Surgery in the Older Patient

February 1, 2002
Paula M. Termuhlen, MD

M. Margaret Kemeny, MD

Oncology, ONCOLOGY Vol 16 No 2, Volume 16, Issue 2

Surgery is still the most important treatment for solid tumors, regardless of the age of the patient. In this article, we discuss the physiology of aging as it relates to risk assessment in the elderly surgical oncology patient. A brief review of the role of surgery in the treatment of breast, colorectal, pancreatic, and gastric cancer is provided, because these solid tumors primarily affect elderly patients.

ABSTRACT: Surgery is still the most important treatment for solid tumors, regardless of the age of the patient. In this article, we discuss the physiology of aging as it relates to risk assessment in the elderly surgical oncology patient. A brief review of the role of surgery in the treatment of breast, colorectal, pancreatic, and gastric cancer is provided, because these solid tumors primarily affect elderly patients. Options for palliation are discussed. We conclude that older patients should not be deprived of curative surgery based on chronologic age alone. [ONCOLOGY 16:183-199, 2002]

The population of the United States is growing and aging. Because the incidence of cancer, particularly solid tumors, increases with age, the number of elderly patients with cancer who require surgical intervention is expected to rise markedly in the next decade. Surgery remains the most important treatment for solid tumors, regardless of the patient’s age. In hematologic malignancies such as lymphoma and leukemia, surgery is often required for diagnosis and consolidation of treatment. The most common tumors in elderly patients-colorectal, breast, gastric, and pancreatic cancer-require surgery for cure.

Because clinicians often underestimate the life expectancy of elderly patients, cancer in these patients is frequently undertreated. Inadequate initial therapy for an older cancer patient can result in recurrence, metastasis, or death. Not only are these outcomes potentially preventable with appropriate intervention, they can also have a severe impact on the quality of life of the elderly patient, in whom preservation of quality of life is paramount.

Choosing Therapy for the Elderly

The elderly tend to be underrepresented in most clinical trials, and as a result, optimal therapy for elderly cancer patients is not always clearly delineated. This is particularly true of trials with a surgical component. Scientific data from randomized studies are not available for the older population, and most available information comes from retrospective studies.

According to the Metropolitan Life Insurance tables, life expectancy in the United States continues to rise. Thus, it is likely that the grass roots efforts of groups interested in the health and welfare of the elderly will demand and receive appropriate inclusion in federally funded clinical studies. Until that time, the limited information available on outcomes in elderly cancer patients will have to be used along with the judgment of clinicians who treat and operate on elderly patients to determine the appropriate therapy for an individual.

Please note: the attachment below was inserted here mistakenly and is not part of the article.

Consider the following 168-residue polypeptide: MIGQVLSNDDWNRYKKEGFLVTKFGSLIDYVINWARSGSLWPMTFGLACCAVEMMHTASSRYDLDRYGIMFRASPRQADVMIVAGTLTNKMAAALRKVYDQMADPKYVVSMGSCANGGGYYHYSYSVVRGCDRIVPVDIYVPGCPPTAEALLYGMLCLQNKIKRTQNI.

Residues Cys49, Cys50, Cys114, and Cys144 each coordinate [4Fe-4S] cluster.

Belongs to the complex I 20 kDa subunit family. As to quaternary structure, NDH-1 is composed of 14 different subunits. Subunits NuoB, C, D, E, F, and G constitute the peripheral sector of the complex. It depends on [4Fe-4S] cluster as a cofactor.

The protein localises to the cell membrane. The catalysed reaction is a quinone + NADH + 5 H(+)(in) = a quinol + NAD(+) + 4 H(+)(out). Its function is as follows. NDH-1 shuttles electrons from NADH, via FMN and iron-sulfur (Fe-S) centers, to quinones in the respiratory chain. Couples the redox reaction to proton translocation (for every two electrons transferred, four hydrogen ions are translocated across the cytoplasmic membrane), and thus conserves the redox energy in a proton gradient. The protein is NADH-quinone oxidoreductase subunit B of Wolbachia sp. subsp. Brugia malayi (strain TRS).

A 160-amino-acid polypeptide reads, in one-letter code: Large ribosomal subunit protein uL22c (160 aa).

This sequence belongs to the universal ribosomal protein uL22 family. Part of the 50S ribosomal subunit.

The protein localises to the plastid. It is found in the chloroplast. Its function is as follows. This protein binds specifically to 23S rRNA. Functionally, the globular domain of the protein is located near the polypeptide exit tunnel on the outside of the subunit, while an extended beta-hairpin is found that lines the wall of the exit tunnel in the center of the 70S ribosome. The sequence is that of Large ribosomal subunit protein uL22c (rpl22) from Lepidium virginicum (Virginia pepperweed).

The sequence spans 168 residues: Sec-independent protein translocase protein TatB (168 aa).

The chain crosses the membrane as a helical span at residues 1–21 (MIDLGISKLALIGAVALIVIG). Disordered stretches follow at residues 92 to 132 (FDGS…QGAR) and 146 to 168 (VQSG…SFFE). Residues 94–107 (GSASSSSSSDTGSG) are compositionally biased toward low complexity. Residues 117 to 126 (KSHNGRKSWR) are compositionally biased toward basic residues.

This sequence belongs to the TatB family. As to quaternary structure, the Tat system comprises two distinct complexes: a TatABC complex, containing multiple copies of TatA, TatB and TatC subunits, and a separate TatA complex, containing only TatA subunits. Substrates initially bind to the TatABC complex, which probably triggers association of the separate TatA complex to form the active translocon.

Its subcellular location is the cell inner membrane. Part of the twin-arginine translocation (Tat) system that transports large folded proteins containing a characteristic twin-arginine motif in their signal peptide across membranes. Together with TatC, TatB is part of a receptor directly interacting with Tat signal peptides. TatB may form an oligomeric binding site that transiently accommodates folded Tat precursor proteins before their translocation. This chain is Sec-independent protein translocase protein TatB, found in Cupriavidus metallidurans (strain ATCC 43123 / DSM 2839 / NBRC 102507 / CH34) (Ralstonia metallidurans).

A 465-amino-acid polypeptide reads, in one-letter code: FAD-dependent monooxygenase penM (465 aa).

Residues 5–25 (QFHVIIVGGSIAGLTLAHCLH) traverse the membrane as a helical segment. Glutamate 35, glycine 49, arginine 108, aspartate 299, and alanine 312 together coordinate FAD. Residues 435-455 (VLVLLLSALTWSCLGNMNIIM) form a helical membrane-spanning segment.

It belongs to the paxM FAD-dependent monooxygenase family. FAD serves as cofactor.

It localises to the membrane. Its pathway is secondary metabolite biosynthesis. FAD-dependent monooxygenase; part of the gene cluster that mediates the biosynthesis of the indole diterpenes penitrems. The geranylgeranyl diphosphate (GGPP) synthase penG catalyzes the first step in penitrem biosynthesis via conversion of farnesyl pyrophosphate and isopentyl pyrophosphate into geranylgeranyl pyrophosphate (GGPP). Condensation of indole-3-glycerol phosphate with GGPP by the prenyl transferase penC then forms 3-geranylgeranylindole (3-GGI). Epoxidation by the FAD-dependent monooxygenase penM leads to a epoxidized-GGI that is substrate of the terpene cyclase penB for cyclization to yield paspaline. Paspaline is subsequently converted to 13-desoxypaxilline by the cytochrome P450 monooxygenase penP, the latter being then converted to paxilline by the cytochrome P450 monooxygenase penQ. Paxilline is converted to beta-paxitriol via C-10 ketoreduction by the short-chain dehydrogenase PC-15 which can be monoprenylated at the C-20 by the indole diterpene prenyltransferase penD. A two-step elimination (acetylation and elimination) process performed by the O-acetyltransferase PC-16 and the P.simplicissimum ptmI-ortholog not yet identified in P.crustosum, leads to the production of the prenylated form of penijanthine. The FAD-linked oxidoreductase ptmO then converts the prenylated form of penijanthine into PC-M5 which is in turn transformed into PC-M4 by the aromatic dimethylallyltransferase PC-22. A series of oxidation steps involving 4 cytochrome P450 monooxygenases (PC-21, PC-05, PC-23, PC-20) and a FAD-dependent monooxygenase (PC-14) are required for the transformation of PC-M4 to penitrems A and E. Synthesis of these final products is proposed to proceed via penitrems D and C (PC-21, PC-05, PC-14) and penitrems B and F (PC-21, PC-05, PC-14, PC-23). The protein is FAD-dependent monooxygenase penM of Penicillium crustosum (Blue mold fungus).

Many factors influence the selection of therapy for elderly patients. There is growing interest in trying to establish physiologic age as opposed to relying solely on chronologic age as a means of determining whether a patient may be a candidate for surgery. Comorbid diseases, decreased functional status, limited economic resources, and cognitive status clearly affect outcome in elderly cancer patients. However, clinician biases such as perceived limited life expectancy due to chronologic age and assumed fragility and inability to tolerate treatment may be preventing elderly cancer patients from receiving the appropriate definitive therapy for a specific malignancy.

Quality of life is often the most important factor when deciding on whether to pursue curative or palliative options for a cancer diagnosis in elderly patients. Because surgery, by its nature, diminishes the quality of life of all patients regardless of age in the short term (with the expectation of improving or extending quality of life in the long term), it is often shunned by both patients and referring physicians. For the elderly patient considering surgical management, the risk of diminishing quality of life in the long term may be considered prohibitive.

However, current literature does not support this perception. Although cancer procedures are often complex and carry with them significant morbidity and mortality, appropriate and accurate counseling of patients and their supporters can minimize fear and produce realistic expectations. This article reviews the current knowledge regarding risk assessment and surgical management of some of the most common solid tumors found in the elderly.

Risk Assessment

Risk assessment in the elderly involves the interaction of the underlying physiologic status-including the normal physiologic changes of aging and those attributed to comorbid disease-the disease process, the surgical procedure, and the type of anesthesia required for the operation. Chronologic age alone should not be the sole criterion for assessing surgical risk in the elderly cancer patient. Attempts have recently been made to calculate physiologic age as a predictor of outcome.